Antoni — who started styling himself Anton after the move to Indiana — and Frances Sr would not outlive anymore of their children, and both lived to good old ages. Frances died in Indiana in 1954; Anton died at Oak Park Hospital (IL) in 1960. It’s unclear if he’d moved back after his wife’s death to live with one of his adult children, or if they’d brought him to a hospital closer to them when he fell ill, but according to his obituary in The Life (Berwyn, IL), he had “...lived to see a fifth generation born to his family” and was survived by Mary, Frances Jr, Antonia, Clara, Katherine, and Joseph, “...10 grandchildren, 9 great-grandchildren, and two great-great-grandchildren.”
Though she was just 13 when Anna died, at some point before 1920, Antonia moved back to Cicero to live with Frances Jr. and work at Western Electric. In the wake of the tragedy, the Company made hiring relatives of the disaster victims a priority. Frances Jr., too, continued to work at Western Electric for several years, it seems up until she married in March 1919. Her husband was a die maker for a shoe company as well as serving in the navy and later in the naval reserve through 1921, though it appears he was not on active duty after his marriage.
In 1920, he, Frances Jr., and Antonia were living on W. 30th Place, just down a few houses from where Frances and Anna had lived at the time of Anna’s death.
At the same time, brother Joseph was still living at home in Indiana and not apparently working (no occupation was listed on the census for him), but as Anton was listed as a farmer, it’s likely that Joseph (and in earlier years, William) had been needed there to help his father.
The surviving Kubiak children all lived long lives. The evidence suggests that Mary’s husband Joseph Zielinski died around 1921 but there were many, many Joseph Zielinskis in Chicago at the time, three of whom died in 1921 and were buried at Resurrection. The death record of the most likely of these to have been Mary’s husband doesn’t list a wife’s name or street address so it’s impossible to verify the connection. The plot information listed by the Diocese also gives no clues as to any connection to Mary or the Kubiaks, so what ultimately became of Mary’s Joe is a mystery.
Joe Jr, originally Zielinski and later O’Malley, also was impossible to track past 1920 beyond mentions in his relatives’ obituaries, Joseph O’Malley being an even more common name than Joseph Zielinski.
In any case, Mary remarried in 1923 to Joseph Dufour, and while they had no children together, he was a beloved stepfather to Mary’s three children. They had 42 years together before he died in 1965. Mary lived to be 90 years old and died in 1983. She and Joseph Dufour are buried together alongside daughter Helen and Helen’s husband in Queen of Angels cemetery near Chicago.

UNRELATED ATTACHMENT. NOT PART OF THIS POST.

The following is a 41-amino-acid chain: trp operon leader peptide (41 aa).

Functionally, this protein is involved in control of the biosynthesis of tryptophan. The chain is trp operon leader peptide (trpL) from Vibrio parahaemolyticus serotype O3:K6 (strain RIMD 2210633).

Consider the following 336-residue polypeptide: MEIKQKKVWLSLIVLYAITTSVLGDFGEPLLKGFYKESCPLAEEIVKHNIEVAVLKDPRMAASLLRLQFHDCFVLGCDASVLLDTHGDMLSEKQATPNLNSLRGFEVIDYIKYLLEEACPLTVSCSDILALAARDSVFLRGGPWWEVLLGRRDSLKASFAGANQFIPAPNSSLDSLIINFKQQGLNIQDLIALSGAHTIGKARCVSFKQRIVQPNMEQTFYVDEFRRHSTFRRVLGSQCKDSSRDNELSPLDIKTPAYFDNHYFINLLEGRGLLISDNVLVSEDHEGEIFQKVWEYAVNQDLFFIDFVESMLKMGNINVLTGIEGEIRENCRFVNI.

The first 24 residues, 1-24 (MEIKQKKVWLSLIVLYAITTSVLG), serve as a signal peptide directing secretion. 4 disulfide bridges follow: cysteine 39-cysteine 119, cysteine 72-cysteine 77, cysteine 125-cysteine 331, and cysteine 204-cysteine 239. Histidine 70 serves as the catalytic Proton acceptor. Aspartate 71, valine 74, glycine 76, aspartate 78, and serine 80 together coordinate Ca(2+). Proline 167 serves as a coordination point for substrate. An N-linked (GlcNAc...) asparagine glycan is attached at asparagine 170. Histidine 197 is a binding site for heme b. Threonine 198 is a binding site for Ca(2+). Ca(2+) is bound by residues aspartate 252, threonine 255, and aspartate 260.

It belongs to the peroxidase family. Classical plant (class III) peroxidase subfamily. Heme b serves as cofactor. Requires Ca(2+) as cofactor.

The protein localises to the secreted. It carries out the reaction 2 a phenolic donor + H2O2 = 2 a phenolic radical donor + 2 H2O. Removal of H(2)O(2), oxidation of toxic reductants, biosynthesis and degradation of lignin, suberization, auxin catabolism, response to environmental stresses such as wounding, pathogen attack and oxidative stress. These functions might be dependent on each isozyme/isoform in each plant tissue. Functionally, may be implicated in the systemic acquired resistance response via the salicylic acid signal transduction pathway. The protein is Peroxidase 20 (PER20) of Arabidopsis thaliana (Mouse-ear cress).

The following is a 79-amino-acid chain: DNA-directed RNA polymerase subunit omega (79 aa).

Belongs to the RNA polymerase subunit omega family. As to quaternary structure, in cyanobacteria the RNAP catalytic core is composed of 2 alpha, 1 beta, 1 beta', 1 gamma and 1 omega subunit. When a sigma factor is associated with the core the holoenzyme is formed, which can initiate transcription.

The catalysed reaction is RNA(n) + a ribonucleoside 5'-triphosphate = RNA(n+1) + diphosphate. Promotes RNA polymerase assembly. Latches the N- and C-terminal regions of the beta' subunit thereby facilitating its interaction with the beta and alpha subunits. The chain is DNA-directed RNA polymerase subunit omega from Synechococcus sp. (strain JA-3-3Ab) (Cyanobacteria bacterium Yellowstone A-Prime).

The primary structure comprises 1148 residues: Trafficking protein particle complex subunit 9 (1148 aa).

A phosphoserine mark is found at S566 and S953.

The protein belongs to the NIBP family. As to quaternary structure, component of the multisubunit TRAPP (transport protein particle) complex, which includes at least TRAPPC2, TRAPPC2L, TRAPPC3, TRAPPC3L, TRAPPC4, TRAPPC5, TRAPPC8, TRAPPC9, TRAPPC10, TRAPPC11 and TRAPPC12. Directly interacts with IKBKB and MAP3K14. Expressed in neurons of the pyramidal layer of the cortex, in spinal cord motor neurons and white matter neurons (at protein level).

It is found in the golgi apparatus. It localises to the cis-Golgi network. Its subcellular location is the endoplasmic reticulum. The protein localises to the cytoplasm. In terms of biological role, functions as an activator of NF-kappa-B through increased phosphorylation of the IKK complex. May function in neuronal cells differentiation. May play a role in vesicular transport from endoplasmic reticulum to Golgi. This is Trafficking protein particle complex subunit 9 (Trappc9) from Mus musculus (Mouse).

Frances Jr. and her husband had a daughter and two sons. Sadly, their oldest child, daughter Eleanor (b 1920), died at just fifteen years old and is buried with her parents at Resurrection.
Joseph came back to the Chicago area as an adult, married, and had a son. He died at 89 years old in Berwyn and is also buried at Resurrection with his wife.
Antonia was the most difficult to track after 1920. At some point before 1930, she met and married a Greek immigrant named Steven Keros who was more than 12 years her senior and appears to have been in the hospitality business and served briefly in WWI. I couldn’t find Antonia on the 1930 census, but Steven was living and working at a hotel at that time. By 1940, they were both living in Thornton, Illinois, at another hotel, while Steven’s occupation was listed as proprietor (though not apparently of the hotel where they’re living; I’m presuming of a restaurant in Thornton). Steven died in 1967 and was buried at Homewood Memorial Gardens; Antonia lived another 20 years, dying in 1987 and was buried with her husband. They did not have any children.
Clara ended up in Chicago, too, marrying Joseph Kruszynski in 1927 and having one son. She and Joe lived in various locations around Cook County for many years, ending up in Calumet City which is fairly close to the Indiana border and fairly close to Homewood where Antonia also lived. Clara sadly outlived both her husband, who died in 1972, and her son Frank who died in 1994. She died in Hammond, Indiana, just across the state line and was buried at Holy Cross in Calumet City with her husband.
Katherine, who was not yet one year old when her sister Agnes died and was not yet three when her sister Anna died, lived most of her life in LaPorte County. She married Anthony Levendouski in 1938 and had three children. She died at the age of 80 in 1993 on the 78th anniversary of Anna’s death. Her husband died two years later, and they are buried at Saint Stanislaus near her parents and brother William.
Researched and written by Jennifer A. Ford, @postsinthegraveyard, June – July 2022